NRMA motoring services has a program, Free2go, dedicated to young people. The three-year program offers free advice to young people and free roadside assistance for 17- and 18-year-olds.
NRMA Insurance head of industry research, Robert McDonald, says young people shouldn't rush their purchase and should compare what's on offer after a good look at websites, newspapers and magazines.
"Buy as new a car as you can, avoid buying an older car to save money," he says.
And McDonald urges young people to consider safety as one of the top priorities, claiming new cars are the best way to go.
"There are some small cars, like the Toyota Yaris, with excellent safety equipment for a low price," he says. "Side curtain airbags are dramatically effective in reducing head injuries, and you have ABS and stability control in many small cars, an added advantage."
McDonald says people should also look out for stability control, which prevents the car getting out of control and sliding, particularly when going faster than expected.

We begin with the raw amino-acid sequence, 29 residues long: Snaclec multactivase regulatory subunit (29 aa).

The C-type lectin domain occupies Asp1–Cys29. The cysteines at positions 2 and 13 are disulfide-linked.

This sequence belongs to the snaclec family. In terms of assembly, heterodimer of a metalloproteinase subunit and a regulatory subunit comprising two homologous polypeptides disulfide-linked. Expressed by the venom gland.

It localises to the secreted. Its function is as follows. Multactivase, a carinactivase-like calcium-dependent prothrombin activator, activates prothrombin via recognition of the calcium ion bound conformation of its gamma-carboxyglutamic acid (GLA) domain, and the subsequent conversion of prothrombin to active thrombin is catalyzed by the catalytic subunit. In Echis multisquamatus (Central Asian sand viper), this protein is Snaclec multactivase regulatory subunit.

But if buyers can't afford a new or nearly new car, McDonald says there are some things to look out for in older models.
"If you are stuck with an older car, medium or larger cars would be a little better, safer than an old small car," he says.
"Make sure safety equipment is up to date, especially seat belts. There are a lot of cars from the late 1980s and early '90s that have airbags, you should be looking for at least driver and passenger airbags."
Plenty of cars from the mid-1990s also feature ABS, McDonald says.
And while image may play an important part in the final decision, a recent survey by the youth insurer branch of AAMI, Just Car Insurance, shows young people are more car savvy when it comes to purchasing than they're often given credit for. The national survey of 1053 young people, aged between 18 and 24, shows the look and appearance of a car is not necessarily a top priority. A total of 93 per cent rate value for money as an important factor when purchasing a car.